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Don't frighten the viewers: John Nettles (centre) as Inspector Barnaby in "Midsomer Murders"

It's been a long day. You're tired. Your partner is tired. You know that if you try to talk to each other, conversation will degenerate into pointless argument. You just want to watch something to fill the hours before bed.

What do you do? In theory you can see the best television and films in the world via Netflix or one of the other online rental services. But be honest, do you want art? Wouldn't you prefer to catch a "quintessentially English" crime drama, instead? Midsomer Murders, maybe, or Lewis, or perhaps the BBC's Death in Paradise, which is rapidly becoming a staple of the schedules.

Critics don't talk enough about mediocre work. We either write raves — a new drama is innovative, exciting, the best you will see in years and so on — or stinkers that damn the show and the gormless audiences who watch it. Both styles have the unbeatable advantage of showing off our astuteness. The mediocre programmes that tens of millions watch barely concern us. The omission is a pity because if British television is good at anything it is good at producing mediocre work. I don't mean to damn with faint praise. It is not easy to be good at mediocrity any more than it is easy to write a best-selling airport novel. Only a few can find excellence in the ordinary, and mediocre British television is very good indeed.

The first thing that strikes if you take middlebrow drama seriously is the absence of true feeling. The most successful series are crime dramas. Brian True-May, the creator of Midsomer Murders, boasts that ITV has sold his show to "230 territories — that's more countries than there are in the world". But the viewer is never frightened, let alone terrified. The victims, and there are many of them, are like collateral damage in warfare. The producers sacrifice them for the greater good of keeping the plot moving. There is no hint of tragedy about their deaths. The programme makers do not make you pity them or feel the agony of their final minutes. Nor do you feel a cathartic release when the detective identifies their killer.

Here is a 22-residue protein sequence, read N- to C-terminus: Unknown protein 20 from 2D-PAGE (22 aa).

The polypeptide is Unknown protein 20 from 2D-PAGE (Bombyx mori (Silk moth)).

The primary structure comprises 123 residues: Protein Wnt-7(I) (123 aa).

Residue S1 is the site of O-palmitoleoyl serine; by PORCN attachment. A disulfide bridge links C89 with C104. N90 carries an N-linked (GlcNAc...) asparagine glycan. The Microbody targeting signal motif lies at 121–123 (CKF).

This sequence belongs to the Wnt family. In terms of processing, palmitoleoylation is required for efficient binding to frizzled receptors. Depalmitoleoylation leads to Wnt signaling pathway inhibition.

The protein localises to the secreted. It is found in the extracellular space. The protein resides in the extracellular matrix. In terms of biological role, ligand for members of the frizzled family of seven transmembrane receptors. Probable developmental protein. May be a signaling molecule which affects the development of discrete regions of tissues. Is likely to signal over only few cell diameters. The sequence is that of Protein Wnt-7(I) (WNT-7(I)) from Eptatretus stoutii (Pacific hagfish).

Most viewers most of the time don't want tragedy. They want classy tosh. Britain excels at providing it because of the lingering hold of le style anglais on the global imagination. Just as oligarchs want a town house in Chelsea and an English public school education for their children, so a slice of the world's population wants to see murders set among the English upper class. The producers and writers respond with a kind of artistic integrity. The authors of Midsomer Murders in particular do not write to please an international market but take an ironic delight in spreading violence through the obscure corners of genteel rural life — the amateur dramatic club, village fête, civil war re-enactment society, organic cheese maker. Unlike with Downton Abbey, you never watch Midsomer or Lewis or a repeat of Lewis's predecessor Inspector Morse and think, "They've just put that in to please the Americans," or "That's a caricature Englishman only a German could believe."

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R Taus
March 24th, 2013
9:03 PM
They might read, or knit, or play the piano badly? Anything other than TV would do,even silly arguments: better out than suppressed.

Lucas Amos
March 13th, 2013
11:03 AM
UK TV is dire, I cannot remember the last time I watched anything that wasn't American.

Paul D. Brazill
February 28th, 2013
10:02 AM
Which allows me to shoehorn a link to something I wrote about British crime TV last year...

Brendan Staunton
February 27th, 2013
8:02 PM
I went to a seminar by four English TV screenwriters. They said that most new writers have to work on East Enders and the like first. I don't think this is a good practice. True artists are sensitive; force them to work with two dimensional characters week in, week out and eventually they won't be able to write any other kind. I see the traces of East Enders dialogue in every type of UK drama.

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